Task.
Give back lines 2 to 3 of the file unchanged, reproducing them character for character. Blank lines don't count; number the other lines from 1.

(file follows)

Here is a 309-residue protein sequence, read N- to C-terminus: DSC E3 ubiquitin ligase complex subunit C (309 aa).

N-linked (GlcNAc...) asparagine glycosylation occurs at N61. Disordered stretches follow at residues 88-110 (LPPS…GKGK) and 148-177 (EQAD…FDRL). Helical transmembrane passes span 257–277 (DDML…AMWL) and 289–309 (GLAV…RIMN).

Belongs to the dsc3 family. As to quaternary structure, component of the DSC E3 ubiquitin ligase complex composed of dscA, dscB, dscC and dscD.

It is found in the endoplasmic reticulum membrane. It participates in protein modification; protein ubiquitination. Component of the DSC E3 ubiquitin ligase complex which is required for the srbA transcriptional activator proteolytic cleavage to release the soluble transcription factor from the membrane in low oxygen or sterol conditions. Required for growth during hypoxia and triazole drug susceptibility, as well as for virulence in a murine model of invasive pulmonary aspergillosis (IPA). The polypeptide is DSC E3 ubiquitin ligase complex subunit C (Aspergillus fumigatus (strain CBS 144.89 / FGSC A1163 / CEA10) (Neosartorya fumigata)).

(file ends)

N-linked (GlcNAc...) asparagine glycosylation occurs at N61. Disordered stretches follow at residues 88-110 (LPPS…GKGK) and 148-177 (EQAD…FDRL). Helical transmembrane passes span 257–277 (DDML…AMWL) and 289–309 (GLAV…RIMN).

Belongs to the dsc3 family. As to quaternary structure, component of the DSC E3 ubiquitin ligase complex composed of dscA, dscB, dscC and dscD.